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Safety and utility of the routine surveillance biopsy in pediatric patients 2 years after heart transplantation

The Journal of Pediatrics
Publication Date
DOI: 10.1016/s0022-3476(00)70108-9
  • Design
  • Medicine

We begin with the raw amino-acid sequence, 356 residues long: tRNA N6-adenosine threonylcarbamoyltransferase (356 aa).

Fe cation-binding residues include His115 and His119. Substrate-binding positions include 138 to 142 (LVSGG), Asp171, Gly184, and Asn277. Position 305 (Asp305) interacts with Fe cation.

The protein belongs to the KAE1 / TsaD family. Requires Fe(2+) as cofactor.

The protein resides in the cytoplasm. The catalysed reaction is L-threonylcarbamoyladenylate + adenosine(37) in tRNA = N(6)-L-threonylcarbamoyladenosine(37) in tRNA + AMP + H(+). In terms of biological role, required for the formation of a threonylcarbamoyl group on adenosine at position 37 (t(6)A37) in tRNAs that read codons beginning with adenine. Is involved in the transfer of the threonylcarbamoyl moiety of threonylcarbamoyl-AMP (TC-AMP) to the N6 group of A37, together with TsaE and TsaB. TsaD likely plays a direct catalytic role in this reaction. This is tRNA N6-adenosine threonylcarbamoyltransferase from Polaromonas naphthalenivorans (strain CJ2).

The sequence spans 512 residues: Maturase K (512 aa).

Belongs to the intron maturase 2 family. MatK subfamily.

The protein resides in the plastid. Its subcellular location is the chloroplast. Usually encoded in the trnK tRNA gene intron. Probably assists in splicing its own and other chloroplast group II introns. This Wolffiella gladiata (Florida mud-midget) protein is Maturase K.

Abstract Objectives: The standard for diagnosing allograft rejection after heart transplantation is the endomyocardial biopsy, but the value of routine surveillance biopsies after 2 years after transplant is controversial. The objective of this study was to determine the necessity and safety of surveillance biopsies and to correlate rejection with signs and symptoms beyond the second post-transplant anniversary in pediatric patients. Study design: We reviewed the results of 899 biopsies and coincident clinical histories in 56 pediatric patients, comprising 314 patient-years of follow-up. Patients were classified as having symptoms or not based on a blinded review of their clinical status and echocardiograms. Biopsies were classified as negative or positive with established criteria. Results: After biopsies performed less than 2 years after transplant or as a follow-up for a positive biopsy were excluded, 481 biopsies were available for analysis, of which 20 (4%) were positive. Positive biopsies were found in 15 (3%) of 456 biopsies in patients without symptoms compared with 5 (20%) of 25 biopsies in patients with symptoms. Patients with symptoms were 6 times more likely to have a positive biopsy compared with patients without symptoms. Of the positive rejection episodes, 75% occurred in patients without symptoms. Conclusion: Although rejection is uncommon in pediatric patients greater than 2 years after transplant, episodes of treatable allograft rejection can occur in the absence of clinical signs and symptoms. This study emphasizes the safety of and the need to continue to perform routine surveillance biopsies in patients without symptoms, even after the second post-transplant year. (J Pediatr 2000;136:238-42)

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